Faced with a growing demand for solutions, researchers, drug companies and medical providers have sought out new treatment options. A widening class of medications, devices and alternative therapies is presenting those who suffer from moderate to severe migraines with various options to explore.
A study published
Monday in the medical journal JAMA Internal Medicine said acupuncture may be helpful in reducing the frequency of migraines and preventing attacks.
Researchers in China found that properly administered acupuncture therapy may reduce the frequency of the most common types of migraines. The research, which builds on a body of knowledge from smaller studies, looked at how true acupuncture compared with sham acupuncture in reducing migraine attacks and symptoms in those who have been battling the condition for at least a year.
All treatments were administered by trained and licensed acupuncturists who trained for at least five years and had four or more years of clinical experience. Recipients of ‘true acupuncture’ were treated in four acupoints chosen by clinical experts. The four points used for the ‘sham’ group were chosen to avoid migraine relief.
Twenty weeks after receiving treatment at five times a week, patients in the true acupuncture group saw a reduction in the average number of migraines from 4.8 per month to 3 per month, with no adverse events reported requiring “special medical intervention.”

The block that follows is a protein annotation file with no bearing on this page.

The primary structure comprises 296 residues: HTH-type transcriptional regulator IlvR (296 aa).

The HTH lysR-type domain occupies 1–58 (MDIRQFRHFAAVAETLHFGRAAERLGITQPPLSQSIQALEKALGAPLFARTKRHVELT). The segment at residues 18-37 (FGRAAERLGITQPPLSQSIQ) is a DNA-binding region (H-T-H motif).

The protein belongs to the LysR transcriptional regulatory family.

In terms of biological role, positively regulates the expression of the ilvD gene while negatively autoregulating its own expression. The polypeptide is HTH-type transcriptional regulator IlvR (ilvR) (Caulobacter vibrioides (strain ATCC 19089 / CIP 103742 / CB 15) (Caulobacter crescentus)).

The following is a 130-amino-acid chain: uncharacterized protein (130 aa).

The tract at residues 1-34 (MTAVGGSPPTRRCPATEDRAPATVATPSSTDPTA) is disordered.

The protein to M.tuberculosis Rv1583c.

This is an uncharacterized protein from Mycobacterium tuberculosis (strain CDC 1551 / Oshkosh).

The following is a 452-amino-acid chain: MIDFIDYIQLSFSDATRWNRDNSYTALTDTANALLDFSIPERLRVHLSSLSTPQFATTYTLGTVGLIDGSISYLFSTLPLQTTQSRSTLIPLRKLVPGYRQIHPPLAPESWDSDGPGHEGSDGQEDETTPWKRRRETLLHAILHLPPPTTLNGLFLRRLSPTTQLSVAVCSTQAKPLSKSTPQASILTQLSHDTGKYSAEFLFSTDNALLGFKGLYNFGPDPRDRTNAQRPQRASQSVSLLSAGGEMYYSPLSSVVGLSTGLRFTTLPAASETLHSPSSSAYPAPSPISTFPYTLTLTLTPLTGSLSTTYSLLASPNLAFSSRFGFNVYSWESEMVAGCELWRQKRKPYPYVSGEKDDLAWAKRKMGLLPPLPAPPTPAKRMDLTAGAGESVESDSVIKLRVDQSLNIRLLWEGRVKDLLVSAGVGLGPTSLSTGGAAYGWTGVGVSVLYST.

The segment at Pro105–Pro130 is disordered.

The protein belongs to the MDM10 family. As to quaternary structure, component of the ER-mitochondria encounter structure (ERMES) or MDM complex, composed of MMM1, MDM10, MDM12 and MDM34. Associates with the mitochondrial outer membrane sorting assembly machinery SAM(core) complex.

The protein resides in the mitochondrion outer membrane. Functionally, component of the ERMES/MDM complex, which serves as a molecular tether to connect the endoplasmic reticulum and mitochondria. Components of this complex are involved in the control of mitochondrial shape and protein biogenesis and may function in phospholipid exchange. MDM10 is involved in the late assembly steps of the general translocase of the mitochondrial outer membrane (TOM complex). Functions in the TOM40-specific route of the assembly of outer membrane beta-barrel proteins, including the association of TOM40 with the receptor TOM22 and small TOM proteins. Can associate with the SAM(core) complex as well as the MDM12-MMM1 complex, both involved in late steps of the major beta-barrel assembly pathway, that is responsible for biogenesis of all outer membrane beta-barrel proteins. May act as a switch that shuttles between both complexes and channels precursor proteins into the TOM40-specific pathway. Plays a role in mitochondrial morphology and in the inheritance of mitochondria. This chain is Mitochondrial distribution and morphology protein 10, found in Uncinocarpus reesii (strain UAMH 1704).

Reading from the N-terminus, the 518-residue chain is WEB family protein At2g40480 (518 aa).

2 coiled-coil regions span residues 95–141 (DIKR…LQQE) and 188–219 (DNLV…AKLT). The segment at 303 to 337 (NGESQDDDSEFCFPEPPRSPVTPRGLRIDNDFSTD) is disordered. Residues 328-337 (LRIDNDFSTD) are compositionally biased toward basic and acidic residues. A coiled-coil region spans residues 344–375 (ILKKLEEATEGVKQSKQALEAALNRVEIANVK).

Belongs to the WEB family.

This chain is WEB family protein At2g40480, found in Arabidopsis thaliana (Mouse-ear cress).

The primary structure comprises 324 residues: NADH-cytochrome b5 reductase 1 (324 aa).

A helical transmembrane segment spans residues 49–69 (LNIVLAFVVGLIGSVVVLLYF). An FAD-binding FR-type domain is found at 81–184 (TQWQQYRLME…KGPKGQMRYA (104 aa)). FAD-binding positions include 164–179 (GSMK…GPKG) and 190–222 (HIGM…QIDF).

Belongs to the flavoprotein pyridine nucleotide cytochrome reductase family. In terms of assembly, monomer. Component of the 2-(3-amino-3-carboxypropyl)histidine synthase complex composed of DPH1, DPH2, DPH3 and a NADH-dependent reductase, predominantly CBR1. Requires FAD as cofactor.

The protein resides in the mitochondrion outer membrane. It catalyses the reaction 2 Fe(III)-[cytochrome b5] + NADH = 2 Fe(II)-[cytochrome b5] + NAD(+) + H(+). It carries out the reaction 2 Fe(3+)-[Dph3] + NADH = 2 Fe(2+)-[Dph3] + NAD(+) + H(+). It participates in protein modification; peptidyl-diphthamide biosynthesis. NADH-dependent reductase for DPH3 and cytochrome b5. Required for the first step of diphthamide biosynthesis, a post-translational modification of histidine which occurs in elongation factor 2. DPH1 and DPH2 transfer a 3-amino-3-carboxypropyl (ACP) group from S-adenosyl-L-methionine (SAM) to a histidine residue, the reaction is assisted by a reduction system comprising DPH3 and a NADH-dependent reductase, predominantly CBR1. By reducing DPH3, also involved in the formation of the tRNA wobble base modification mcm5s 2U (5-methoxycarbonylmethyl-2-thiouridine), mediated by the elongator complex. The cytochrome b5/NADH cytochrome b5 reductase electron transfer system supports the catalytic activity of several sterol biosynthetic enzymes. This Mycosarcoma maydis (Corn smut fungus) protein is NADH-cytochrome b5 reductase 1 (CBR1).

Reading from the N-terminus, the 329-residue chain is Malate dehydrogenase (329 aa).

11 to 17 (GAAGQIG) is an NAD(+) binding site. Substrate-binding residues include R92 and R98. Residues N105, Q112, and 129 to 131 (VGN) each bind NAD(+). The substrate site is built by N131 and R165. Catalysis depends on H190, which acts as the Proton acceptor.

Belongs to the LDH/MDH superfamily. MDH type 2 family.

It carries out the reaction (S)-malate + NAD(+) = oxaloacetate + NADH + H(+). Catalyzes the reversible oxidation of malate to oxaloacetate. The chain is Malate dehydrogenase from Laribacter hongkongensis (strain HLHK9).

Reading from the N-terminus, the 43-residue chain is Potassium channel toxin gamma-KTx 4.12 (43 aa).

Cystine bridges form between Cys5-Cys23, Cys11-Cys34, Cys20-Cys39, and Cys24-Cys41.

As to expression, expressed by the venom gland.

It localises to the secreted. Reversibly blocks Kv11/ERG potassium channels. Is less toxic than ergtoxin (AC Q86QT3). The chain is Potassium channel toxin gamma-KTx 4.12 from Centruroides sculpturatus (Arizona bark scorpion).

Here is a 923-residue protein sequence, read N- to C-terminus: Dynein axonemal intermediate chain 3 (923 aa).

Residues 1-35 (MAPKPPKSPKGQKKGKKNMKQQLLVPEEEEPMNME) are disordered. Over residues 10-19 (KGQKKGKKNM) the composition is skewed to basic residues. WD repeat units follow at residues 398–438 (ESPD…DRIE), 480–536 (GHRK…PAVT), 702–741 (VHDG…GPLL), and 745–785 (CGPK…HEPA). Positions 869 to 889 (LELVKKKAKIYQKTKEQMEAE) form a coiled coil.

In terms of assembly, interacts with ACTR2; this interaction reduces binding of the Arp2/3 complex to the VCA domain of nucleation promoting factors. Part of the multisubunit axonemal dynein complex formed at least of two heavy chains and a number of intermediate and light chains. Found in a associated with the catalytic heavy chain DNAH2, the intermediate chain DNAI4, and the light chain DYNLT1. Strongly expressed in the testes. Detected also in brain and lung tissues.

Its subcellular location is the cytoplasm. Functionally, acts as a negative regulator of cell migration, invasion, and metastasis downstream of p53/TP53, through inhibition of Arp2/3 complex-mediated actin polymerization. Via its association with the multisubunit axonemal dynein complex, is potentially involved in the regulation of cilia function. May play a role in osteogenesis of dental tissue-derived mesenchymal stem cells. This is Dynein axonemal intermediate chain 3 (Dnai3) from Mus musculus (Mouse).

Magnolia Ng, a licensed acupuncturist and pain management specialist in San Francisco who was not involved in the JAMA study, studied both the Eastern and Western traditions. She says she is not surprised by the study results and has seen some similar benefits in her practice.
“At a cellular level, (acupuncture) changes the muscle cells as well as the fascia at the acupuncture point to influence the expression of pain in our body,” she said. “It also stimulates the body’s ability to recover from any illnesses and heal itself.”
Typically, Ng hears from patients who have exhausted their medication options. She says it is common for people to come to her before trying medications that may have risks involved.